Year of 4E: Player Roles

Greetings and welcome to something I have been thinking about doing for a long time: going back into the 4th Edition of D&D. It did a lot of things that I really needed the game to do at the time, included some of my favorite pieces of art, and laid the great ideas on thick. As I have mentioned time and again, I simply love 4E. And because of that I will be talking about 4E a lot this year, at least once a month.

In order to do this properly and really consider some of those things I liked, I have a whole list of topics to dive into. Today we will begin with player roles, something that was unique to the 4th Edition of D&D. Well, unique as a specifically stated category. You might think of this in the classic trinity of tank, damage, and healer or maybe consider concepts such as the groups “face”. 4E applied the idea specifically to classes, defining exactly what role you would play by taking the class.

Rather than just the trinity of video games, D&D focused more on the four major roles within your classic dungeoneering party. These generally stem from the rogue, the fighter, the cleric, and the wizard. These became the archetypes of D&D over the years and informed designers of the following roles: striker, defender, leader, and controller. The idea was to help categorize different classes (especially new ones) by their strengths and capabilities. Okay, that’s helpful to know but why was it so important?

Defining Expectations & Revealing Potential

Roles are important for a lot of reasons, most of which you can probably guess easily enough. I know I inform people as to what kind of things they’ll be doing based on the class they choose, but 4E roles did this in a much more succinct way. A striker is going to deal damage, a leader is going to heal, a defender is going to get hit, and a controller is going to adjust the course of events. These become flavored by your power source (which we’ll talk about in another article) and what your class does (cast spells, ranged attack, melee, etc.). More than that you can define certain types of classes by their secondary roll. Are you a defender that can control the battlefield or perhaps, like a paladin, one who can also heal their allies?

We can take this all a step further and apply it to a group. Rather than saying, “oh we need a cleric” you can look for a leader which will provide what you need without feeling pigeon-holed into cleric. This is perhaps one of the strongest aspects of 4E and what really made it so great. The mechanics were much more of a level playing field than other editions because, mechanically, everyone has the same amount of abilities that they could use the same number of times. Roles exemplified this balance by not just allowing you to play the healer without being a cleric, but letting you know you could succeed at it.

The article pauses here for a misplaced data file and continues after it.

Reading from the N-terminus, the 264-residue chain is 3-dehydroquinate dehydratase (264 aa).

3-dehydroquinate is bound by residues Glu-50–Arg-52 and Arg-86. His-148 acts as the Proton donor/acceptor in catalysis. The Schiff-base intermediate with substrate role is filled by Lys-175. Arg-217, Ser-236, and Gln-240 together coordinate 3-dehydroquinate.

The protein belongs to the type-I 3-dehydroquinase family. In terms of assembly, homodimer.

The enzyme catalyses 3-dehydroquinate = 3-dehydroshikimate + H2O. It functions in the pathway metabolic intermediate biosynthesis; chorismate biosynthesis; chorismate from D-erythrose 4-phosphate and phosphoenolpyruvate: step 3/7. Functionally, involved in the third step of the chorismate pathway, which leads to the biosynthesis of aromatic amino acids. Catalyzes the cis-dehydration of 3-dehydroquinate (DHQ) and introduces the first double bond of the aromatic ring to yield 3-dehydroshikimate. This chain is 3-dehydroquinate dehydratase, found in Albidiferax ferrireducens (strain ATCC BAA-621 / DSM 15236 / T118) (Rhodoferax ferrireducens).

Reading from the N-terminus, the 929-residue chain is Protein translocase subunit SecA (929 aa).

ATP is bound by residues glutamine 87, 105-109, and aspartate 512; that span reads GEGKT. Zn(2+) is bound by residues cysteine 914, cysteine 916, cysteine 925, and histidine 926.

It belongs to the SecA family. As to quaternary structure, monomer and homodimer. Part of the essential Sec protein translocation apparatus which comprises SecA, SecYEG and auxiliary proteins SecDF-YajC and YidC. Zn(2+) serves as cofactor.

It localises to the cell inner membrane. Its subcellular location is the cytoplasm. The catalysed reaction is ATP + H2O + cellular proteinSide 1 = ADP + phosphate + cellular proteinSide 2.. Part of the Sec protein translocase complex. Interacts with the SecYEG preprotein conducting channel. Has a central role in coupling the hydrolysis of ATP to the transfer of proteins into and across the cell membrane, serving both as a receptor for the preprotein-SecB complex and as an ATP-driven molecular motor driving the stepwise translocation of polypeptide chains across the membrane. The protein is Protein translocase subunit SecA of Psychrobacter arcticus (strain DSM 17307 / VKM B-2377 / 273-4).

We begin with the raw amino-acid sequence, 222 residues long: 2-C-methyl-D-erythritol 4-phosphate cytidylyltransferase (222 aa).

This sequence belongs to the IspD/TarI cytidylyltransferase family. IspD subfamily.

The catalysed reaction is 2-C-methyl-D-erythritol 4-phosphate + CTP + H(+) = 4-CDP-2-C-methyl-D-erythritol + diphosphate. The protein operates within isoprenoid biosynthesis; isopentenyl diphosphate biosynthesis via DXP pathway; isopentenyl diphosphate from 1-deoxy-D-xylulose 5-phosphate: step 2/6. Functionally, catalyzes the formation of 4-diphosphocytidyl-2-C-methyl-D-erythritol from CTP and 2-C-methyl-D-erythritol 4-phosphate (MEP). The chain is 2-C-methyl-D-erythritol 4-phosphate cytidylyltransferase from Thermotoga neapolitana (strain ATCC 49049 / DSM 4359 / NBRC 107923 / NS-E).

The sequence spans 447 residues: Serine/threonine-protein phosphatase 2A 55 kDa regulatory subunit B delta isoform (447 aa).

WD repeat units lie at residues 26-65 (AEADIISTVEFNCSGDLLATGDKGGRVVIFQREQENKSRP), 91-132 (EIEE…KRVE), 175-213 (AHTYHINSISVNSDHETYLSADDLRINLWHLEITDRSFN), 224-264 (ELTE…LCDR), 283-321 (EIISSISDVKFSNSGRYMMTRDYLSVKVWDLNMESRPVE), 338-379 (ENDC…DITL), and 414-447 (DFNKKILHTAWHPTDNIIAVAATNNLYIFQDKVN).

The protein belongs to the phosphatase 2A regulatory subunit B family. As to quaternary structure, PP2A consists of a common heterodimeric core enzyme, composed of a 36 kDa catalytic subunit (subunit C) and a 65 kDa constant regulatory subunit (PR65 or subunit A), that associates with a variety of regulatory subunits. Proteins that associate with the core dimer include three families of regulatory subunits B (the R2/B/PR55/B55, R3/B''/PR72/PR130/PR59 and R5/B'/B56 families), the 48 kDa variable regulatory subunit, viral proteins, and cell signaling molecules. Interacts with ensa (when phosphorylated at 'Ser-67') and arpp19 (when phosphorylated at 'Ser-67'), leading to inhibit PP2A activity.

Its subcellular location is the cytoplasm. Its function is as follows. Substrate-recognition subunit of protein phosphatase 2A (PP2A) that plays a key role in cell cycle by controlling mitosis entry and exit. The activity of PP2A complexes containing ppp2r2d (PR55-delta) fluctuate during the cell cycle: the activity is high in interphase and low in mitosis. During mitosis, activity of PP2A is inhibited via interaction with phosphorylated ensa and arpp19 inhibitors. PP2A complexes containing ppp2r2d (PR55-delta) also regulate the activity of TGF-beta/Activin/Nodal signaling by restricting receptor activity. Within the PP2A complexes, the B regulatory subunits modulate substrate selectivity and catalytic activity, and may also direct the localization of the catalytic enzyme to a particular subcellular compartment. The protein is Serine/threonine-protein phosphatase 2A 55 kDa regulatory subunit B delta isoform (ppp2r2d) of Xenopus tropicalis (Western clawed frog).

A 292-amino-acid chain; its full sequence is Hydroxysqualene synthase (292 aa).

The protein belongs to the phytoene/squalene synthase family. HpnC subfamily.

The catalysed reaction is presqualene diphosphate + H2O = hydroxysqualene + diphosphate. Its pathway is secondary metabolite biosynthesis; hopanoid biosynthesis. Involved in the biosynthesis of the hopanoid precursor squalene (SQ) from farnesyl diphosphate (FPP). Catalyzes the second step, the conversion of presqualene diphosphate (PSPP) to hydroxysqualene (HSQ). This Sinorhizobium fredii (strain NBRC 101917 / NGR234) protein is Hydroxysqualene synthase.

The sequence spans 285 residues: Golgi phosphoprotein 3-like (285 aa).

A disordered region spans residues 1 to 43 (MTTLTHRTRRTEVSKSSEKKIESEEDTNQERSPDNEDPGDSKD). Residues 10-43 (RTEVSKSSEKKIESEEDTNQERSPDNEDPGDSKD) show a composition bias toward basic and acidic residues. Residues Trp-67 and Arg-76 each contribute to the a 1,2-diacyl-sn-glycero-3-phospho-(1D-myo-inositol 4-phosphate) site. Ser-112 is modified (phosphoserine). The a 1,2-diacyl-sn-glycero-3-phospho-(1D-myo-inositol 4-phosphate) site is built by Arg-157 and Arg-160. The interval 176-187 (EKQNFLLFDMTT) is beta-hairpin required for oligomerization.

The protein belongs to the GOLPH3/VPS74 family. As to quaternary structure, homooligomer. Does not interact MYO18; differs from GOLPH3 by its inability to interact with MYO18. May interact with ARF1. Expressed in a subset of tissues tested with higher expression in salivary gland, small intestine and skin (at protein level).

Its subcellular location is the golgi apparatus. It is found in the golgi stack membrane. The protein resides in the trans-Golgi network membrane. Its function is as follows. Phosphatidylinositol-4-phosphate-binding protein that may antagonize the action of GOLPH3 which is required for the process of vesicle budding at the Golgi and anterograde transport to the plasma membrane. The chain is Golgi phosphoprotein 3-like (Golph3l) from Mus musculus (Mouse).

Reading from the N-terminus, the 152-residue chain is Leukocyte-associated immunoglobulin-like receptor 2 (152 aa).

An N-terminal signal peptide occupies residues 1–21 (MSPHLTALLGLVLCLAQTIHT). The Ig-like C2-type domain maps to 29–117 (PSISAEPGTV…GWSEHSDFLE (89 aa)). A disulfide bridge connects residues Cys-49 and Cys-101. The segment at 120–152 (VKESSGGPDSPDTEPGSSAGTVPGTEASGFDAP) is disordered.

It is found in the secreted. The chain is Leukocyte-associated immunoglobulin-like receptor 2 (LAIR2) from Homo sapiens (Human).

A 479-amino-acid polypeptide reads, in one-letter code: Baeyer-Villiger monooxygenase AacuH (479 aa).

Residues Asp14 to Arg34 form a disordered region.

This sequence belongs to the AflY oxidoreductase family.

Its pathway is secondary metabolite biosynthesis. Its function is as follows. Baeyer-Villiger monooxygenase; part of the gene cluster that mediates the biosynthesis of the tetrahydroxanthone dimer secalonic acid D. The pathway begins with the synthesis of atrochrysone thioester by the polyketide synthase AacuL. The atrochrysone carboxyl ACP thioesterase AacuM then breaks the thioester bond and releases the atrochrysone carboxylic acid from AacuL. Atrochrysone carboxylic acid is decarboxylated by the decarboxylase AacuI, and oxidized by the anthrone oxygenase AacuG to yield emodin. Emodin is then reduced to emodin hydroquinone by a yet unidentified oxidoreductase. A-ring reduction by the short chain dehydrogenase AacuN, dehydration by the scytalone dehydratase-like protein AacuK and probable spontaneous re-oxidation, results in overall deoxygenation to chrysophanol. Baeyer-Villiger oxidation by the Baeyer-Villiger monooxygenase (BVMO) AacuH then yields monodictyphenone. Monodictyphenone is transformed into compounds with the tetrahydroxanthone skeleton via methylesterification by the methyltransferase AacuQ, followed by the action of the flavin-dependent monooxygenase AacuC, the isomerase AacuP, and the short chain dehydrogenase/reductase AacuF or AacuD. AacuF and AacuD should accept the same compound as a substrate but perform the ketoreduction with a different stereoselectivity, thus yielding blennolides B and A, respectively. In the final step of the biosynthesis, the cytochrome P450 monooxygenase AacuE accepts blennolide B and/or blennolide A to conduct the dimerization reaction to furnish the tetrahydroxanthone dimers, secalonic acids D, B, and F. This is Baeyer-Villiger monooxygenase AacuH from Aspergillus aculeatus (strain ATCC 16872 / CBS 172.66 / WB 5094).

Warlord from 4E PHB

In fact, in the core Player’s Handbook you could be a warlord which was, essentially, a fighter that healed. It’s one of the most enjoyed classes from the edition and one of the most missed in 5th. As the edition developed the possibilities only grew. Each power source, like arcane or divine, would get a unique class for each of the four roles with lots of wonderfully flavored powers to go along with the concepts. Role is the groundwork from which much of 4E becomes a beast of its own. At least on the conceptual side of things. Despite its strengths, it was also the groundwork for a lot of displeasure towards this edition.

What’s Your Video Game Doing At My Table?

There is a lot to this conversation, not the least of which will revolve around powers themselves. We could have whole articles and discussions about how 4E powers are too “video gamey” for D&D or, if you ask me, how that is itself a silly concern to have. The fact of the matter is, roles define what you do at the table and, as such, have specific mechanics associated with them. When we consider the concern of table top versus video game, the mechanics get a lot of flak, but the roles are a big part of how this all comes together.